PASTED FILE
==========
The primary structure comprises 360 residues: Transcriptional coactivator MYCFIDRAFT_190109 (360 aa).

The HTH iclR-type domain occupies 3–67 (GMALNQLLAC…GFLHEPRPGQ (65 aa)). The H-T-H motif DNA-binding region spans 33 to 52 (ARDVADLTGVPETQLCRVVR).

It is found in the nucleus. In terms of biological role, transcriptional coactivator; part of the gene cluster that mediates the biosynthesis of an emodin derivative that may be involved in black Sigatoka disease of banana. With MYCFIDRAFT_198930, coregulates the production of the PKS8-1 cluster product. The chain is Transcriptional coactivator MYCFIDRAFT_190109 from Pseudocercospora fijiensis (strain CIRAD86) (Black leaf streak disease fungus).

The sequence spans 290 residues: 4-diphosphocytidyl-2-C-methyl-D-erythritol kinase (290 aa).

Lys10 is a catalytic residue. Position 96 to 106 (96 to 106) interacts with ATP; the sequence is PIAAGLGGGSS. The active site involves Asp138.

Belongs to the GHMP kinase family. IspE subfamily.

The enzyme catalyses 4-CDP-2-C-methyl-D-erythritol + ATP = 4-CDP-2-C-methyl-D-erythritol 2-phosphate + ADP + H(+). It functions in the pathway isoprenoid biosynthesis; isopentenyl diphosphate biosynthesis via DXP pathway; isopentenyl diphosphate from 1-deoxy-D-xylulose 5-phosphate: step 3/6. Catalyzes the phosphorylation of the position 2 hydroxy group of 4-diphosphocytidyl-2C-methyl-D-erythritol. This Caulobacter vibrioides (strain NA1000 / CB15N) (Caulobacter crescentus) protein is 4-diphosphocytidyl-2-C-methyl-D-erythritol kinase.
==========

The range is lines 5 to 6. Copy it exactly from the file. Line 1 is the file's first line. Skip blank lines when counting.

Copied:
Lys10 is a catalytic residue. Position 96 to 106 (96 to 106) interacts with ATP; the sequence is PIAAGLGGGSS. The active site involves Asp138.

Belongs to the GHMP kinase family. IspE subfamily.